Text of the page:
Of course, overheating products are a tradition at Apple. For years, there have been complaints about iPhones and iPods that would get so warm their owners couldn't hold them. However, with Google (GOOGL) Android having passed iOS in phone popularity and a new duo of Microsoft (MSFT) and Nokia (NOK), little issues like this might need more attention.
In the past, the problem got bad enough that EU regulators investigated. Sometimes devices got so warm their cases discolored. Some even caught fire. Overheating that started in iPods and early iPhones spread to the 3GS model and even iPads, some of which would overheat in the sun, reportedly even if out for only a few minutes in moderate temperatures.
Apple's response: Ignore, ignore, ignore
Apple's answer has been to largely ignore the issue and attempt to squelch discussion of the topic when it could, although it had to replace first generation iPod Nanos in Japan and it sort of admitted heat problems with the iPhone 3G and 3GS. Some reporters have claimed that Apple tried to block public information requests with repeated legal maneuvers.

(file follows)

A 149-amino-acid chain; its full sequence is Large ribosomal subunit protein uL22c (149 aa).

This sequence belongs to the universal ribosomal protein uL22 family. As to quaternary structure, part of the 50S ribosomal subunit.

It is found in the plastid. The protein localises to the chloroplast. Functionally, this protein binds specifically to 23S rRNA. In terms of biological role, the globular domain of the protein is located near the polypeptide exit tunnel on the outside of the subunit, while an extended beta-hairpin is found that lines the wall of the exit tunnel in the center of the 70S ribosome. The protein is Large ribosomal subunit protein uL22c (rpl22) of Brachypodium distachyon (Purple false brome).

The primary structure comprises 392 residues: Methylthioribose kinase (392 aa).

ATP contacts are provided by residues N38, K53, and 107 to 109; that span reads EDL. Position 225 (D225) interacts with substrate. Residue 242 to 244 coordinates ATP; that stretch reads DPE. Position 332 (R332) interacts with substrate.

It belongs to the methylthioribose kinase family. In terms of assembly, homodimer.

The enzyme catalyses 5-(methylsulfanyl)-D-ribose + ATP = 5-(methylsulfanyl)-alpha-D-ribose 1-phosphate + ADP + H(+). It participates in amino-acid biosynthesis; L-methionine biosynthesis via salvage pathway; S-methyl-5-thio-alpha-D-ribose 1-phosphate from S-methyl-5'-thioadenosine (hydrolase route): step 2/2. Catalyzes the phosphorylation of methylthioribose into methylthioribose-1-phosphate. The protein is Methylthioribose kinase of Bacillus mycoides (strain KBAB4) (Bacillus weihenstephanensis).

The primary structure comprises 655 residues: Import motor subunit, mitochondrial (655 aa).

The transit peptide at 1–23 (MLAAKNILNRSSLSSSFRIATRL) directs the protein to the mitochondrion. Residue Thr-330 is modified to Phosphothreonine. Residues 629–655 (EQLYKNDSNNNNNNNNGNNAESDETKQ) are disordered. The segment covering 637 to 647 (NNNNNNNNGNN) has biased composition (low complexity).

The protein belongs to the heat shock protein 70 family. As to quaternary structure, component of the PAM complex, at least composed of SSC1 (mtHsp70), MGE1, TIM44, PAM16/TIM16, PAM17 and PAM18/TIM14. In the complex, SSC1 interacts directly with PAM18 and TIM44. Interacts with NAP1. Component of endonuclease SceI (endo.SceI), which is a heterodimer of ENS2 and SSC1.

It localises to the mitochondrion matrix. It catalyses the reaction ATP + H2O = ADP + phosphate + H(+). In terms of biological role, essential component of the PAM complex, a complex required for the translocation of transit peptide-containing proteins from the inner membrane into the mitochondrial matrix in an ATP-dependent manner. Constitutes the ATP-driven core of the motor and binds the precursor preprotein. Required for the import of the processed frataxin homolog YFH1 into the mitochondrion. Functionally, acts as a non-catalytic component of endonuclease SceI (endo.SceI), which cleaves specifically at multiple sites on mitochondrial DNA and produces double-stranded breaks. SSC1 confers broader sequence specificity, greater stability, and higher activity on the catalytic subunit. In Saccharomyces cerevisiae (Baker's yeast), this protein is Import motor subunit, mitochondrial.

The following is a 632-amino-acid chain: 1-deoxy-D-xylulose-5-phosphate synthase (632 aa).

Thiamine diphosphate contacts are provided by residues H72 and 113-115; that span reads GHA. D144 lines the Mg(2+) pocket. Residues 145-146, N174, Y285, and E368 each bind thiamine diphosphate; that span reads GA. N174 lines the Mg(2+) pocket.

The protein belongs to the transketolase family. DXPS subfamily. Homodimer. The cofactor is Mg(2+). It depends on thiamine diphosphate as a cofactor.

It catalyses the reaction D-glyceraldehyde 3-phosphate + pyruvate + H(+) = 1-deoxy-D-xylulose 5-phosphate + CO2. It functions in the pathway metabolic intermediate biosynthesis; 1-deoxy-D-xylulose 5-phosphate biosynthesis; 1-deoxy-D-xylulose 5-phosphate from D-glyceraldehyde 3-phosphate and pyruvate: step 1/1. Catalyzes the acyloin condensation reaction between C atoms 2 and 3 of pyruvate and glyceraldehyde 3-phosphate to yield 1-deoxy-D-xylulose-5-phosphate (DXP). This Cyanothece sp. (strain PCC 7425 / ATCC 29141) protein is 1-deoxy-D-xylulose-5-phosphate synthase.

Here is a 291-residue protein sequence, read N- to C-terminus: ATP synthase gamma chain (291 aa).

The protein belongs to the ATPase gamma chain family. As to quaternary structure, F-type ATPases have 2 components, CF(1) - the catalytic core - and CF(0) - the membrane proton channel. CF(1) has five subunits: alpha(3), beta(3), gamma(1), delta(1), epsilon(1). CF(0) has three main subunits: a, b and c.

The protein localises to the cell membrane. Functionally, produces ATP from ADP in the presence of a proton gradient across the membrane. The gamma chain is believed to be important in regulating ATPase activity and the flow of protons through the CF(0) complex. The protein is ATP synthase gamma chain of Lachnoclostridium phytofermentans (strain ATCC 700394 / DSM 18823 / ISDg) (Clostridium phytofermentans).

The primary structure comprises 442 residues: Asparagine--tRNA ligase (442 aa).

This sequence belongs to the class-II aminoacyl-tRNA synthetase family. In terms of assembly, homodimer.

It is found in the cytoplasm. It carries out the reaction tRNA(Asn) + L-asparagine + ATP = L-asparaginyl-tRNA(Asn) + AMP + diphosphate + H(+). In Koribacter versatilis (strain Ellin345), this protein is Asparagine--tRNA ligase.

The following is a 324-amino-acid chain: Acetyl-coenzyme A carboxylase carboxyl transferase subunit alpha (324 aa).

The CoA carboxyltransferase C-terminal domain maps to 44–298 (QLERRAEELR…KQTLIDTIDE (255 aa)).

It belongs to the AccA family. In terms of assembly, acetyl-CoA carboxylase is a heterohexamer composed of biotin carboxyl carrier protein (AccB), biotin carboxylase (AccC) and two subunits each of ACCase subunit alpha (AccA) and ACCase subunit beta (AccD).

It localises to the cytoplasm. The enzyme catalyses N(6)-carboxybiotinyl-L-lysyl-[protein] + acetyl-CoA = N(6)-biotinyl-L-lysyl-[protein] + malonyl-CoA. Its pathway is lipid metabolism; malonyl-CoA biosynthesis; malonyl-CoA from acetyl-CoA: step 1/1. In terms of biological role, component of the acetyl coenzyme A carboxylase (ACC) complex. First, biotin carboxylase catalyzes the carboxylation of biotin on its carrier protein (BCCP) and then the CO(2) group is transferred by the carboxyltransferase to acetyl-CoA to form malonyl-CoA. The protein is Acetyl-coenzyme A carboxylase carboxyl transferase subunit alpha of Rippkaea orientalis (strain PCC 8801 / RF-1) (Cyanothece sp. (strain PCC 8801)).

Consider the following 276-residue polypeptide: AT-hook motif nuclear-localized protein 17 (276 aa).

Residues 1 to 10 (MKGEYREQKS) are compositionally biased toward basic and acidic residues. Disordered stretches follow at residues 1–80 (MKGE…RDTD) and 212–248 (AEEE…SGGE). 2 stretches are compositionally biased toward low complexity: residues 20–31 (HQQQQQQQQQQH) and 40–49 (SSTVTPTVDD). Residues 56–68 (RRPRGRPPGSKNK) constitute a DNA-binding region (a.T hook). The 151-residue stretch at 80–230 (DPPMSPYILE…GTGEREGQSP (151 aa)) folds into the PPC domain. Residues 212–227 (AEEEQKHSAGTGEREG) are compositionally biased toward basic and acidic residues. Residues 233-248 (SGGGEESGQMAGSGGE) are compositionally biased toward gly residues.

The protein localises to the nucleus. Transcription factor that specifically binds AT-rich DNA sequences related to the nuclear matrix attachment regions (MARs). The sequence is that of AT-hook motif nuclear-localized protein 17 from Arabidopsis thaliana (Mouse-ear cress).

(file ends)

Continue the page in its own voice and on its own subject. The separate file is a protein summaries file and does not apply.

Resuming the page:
It's not as though other handset vendors are immune from overheating problems. Chalk it up to modern consumer electronics. Tiny cases combined with high-powered chips make it difficult to keep everything cool. For some reason, though, the issue does keep showing up at Apple.
When it faced no real competitors, Apple was pretty successful at ignoring negative coverage of heat issues and pretending that there weren't really any problems. But the market changing rapidly, and eventually problems like this can give other companies marketing weapons.
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